Geplaatst: 4th January 2017
One of Jomec’s classic cases is providing M&A and post-investment management services for an acquisition on Dutch medium-sized customized precision machinery processing enterprise with a 35-year history.
The market share of the target company was shrinking due to the macroeconomic and industry recession. On the other hand, the company’s labor cost planning is unreasonable, which lead to high operating costs.
The allocate resources and optimize the formation of the value-added market has always been our investment principles. After the analyzation on company’s financial statements, operating conditions, asset structure, and management team, we chose the best time for bargain-hunting.
After negotiations with the shareholders of the target company, we eventually acquired 100% shares of the company with a low bid, and gradually optimize the business management.
First of all, we deal with the issue of redundancy at a low cost. The salaries saved are used to pay off bank loans owed by the company.
In addition, we obtained purchase orders from Dutch and German enterprises through the network of our subordinate.
The Company acquired another Dutch precision manufacturing group through bank leverage and created one of the precision manufacturing giants in the Netherlands. Currently, the company’s turnover is about 100 million euros.
We acquired a Dutch advanced water treatment company in 2015, and established a Dutch environmental technology group through reorganization.
We completed a number of business orders with each approximately ten million euro. We have also been invited to participate in a delegation to investigate and discuss the PPP projects regarding chemical plant pollution abatement in 2017 by the government of Hebei Province.
We sincerely hope like-minded investors to join us and jointly develop the Chinese environmental protection market. If you are interested in this, please contact us.
Geplaatst: 20th December 2016
Ctrip’s $1.74 billion acquisition of Scotland-based Skyscanner, while representing a major exit for Europe’s technology ecosystem, is also part of a wave of Chinese M&A transactions – led by its Internet majors seeking to expand their international footprint – at a time when Chinese deals are serving influence the global M&A landscape.
According to CFO Innovation, Chinese outbound M&A surged 180 per cent by value in 2016 to $187.5 billion as Chinese enterprises sought diversification and exposure to growth industries in Western markets. Chinese cross-border M&A was up 223 per cent by value in Europe and 558 per cent in North America.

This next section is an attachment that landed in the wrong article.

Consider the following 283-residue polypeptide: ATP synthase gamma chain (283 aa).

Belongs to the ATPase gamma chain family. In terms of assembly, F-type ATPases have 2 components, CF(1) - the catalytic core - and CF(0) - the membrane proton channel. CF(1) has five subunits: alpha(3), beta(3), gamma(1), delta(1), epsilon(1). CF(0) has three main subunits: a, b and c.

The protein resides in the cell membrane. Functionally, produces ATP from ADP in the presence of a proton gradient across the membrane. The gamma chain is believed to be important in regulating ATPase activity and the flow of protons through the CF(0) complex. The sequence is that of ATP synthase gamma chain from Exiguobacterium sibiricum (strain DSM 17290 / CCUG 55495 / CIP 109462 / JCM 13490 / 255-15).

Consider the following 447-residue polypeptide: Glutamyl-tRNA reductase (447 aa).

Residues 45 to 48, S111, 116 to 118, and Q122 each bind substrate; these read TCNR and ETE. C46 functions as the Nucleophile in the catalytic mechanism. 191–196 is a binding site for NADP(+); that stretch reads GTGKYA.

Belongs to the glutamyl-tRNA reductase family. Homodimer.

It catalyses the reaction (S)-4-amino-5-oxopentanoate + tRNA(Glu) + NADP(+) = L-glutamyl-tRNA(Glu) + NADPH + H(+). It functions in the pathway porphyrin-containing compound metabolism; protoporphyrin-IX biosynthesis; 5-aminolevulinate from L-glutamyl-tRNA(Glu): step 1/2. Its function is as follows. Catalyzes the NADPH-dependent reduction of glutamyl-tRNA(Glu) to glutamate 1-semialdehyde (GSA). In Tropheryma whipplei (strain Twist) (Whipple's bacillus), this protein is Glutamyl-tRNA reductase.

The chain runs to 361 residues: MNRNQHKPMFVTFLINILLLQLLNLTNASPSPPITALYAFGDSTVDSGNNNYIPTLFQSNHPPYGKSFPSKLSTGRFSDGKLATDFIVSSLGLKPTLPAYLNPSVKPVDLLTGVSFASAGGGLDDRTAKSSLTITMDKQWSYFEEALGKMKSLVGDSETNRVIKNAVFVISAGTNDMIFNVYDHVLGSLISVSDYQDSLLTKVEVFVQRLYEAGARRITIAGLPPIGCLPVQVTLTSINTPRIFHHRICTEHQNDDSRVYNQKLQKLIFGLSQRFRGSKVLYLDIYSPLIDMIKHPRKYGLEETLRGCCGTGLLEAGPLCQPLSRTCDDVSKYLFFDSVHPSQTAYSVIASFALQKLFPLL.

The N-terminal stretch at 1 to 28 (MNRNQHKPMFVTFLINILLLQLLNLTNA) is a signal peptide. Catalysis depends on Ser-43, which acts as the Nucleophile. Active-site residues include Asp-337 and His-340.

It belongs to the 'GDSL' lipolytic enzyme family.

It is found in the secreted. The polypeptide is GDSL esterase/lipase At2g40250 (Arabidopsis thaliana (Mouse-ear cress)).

Data compiled by CB Insights indicate – excluding privatisations and de-listings from bourses – that the ten largest Chinese Internet firms trading on US bourses, such as Alibaba (and affiliate Ant Financial), Tencent, Baidu, Netease, Ctrip, JD.com, Netease, Weibo, Vipshop, Sina Corporation and 58.com have made nearly 60 acquisitions since 2011.
Overall, the pattern of acquisitive behaviours has seen a shift towards acquisitions of companies outside of China, with 2013 being an exception for Chinese Internet corporations. Chinese Internet firms are venturing abroad and expanding their scope beyond the Chinese market, however these efforts have met obstacles.
One factor is that expansion to emerging markets – with the hope of replicating their domestics success by leveraging on large user bases with free mobile games and apps – hasn’t generated the revenue figures that Chinese firms have targeted.
Besides lacking the same development trajectory as China, fast user growth in markets such as Brazil doesn’t necessarily translate to substantial revenue. Emerging markets, while promising in terms of their growth potential, lack the developed infrastructure and spending power that development markets offer. This has led Chinese Internet firms to shift other focus to more developed markets in North America and Europe.
Geplaatst: 16th December 2016
LONDON, Dec 16 (IFR) – The European market could take a big chunk out of a bursting M&A pipeline in 2017 after it proved its mettle against the US dollar market in 2016, further cementing the region’s role for corporate financing.
Several M&A-related bonds are heading Europe’s way in 2017, according to bankers, after borrowers such as AB InBev and Verizon demonstrated the depth of investor demand for their jumbo multi-tranche bonds.